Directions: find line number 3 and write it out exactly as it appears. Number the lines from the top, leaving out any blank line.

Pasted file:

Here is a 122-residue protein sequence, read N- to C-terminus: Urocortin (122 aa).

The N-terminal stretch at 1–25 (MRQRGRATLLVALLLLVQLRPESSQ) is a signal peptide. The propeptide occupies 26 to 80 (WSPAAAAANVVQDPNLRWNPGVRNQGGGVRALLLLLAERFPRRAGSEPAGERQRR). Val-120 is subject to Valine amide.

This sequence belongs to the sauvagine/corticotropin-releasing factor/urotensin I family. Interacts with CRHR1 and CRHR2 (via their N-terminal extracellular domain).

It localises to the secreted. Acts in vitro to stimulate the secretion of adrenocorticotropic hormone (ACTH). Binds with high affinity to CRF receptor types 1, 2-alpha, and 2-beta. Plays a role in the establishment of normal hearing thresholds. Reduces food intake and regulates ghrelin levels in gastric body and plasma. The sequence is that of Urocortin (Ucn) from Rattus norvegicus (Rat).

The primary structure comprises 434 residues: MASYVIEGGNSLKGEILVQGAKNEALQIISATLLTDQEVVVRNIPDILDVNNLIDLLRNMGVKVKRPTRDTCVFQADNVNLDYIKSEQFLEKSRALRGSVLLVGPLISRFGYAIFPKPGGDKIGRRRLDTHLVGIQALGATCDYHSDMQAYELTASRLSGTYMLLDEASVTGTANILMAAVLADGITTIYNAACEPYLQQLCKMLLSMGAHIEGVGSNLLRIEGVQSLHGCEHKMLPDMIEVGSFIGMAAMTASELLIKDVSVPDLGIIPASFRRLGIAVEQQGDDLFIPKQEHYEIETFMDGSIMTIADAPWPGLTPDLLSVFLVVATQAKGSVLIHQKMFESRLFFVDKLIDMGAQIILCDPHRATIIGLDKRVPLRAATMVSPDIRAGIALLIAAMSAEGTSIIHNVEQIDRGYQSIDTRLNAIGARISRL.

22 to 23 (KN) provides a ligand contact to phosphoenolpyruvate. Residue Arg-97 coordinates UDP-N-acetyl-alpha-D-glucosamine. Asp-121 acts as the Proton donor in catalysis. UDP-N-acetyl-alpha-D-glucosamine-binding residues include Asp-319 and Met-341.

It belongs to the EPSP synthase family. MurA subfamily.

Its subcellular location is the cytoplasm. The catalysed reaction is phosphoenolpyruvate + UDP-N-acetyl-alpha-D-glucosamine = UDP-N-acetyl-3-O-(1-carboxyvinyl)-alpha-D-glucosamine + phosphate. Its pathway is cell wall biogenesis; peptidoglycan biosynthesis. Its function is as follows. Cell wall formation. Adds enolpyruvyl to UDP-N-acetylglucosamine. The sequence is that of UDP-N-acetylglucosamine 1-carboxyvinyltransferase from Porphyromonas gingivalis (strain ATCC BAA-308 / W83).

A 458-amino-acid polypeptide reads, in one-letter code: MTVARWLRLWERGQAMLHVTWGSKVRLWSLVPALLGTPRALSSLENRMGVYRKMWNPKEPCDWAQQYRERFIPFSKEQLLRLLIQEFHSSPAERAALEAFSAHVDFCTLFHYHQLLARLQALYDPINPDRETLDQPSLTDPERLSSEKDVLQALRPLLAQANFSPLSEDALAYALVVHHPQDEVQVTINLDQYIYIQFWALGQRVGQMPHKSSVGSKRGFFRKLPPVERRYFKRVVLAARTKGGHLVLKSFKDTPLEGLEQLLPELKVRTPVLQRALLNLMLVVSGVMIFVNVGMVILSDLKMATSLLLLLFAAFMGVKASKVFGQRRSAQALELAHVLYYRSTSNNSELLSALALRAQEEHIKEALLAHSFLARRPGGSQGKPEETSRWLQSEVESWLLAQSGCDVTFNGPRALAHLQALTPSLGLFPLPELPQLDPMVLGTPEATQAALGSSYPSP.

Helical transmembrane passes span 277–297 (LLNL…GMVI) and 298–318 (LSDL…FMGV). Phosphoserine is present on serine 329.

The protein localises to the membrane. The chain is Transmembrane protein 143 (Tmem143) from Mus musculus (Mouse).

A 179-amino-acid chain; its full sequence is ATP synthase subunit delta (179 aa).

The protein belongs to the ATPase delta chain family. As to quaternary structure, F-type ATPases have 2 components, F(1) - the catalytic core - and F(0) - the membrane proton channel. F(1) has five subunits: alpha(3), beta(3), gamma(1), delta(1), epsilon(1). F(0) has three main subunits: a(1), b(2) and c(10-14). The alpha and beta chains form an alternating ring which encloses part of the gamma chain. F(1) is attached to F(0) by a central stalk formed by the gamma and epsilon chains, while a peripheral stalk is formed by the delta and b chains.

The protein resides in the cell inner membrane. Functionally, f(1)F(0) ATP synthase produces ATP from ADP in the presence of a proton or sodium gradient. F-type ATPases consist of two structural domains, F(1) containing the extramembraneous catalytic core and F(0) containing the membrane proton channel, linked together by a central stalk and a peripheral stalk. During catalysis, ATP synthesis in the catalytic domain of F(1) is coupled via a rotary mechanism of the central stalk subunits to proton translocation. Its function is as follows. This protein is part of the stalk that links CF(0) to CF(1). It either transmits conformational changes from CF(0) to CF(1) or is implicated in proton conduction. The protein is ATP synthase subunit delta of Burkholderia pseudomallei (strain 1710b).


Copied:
This sequence belongs to the sauvagine/corticotropin-releasing factor/urotensin I family. Interacts with CRHR1 and CRHR2 (via their N-terminal extracellular domain).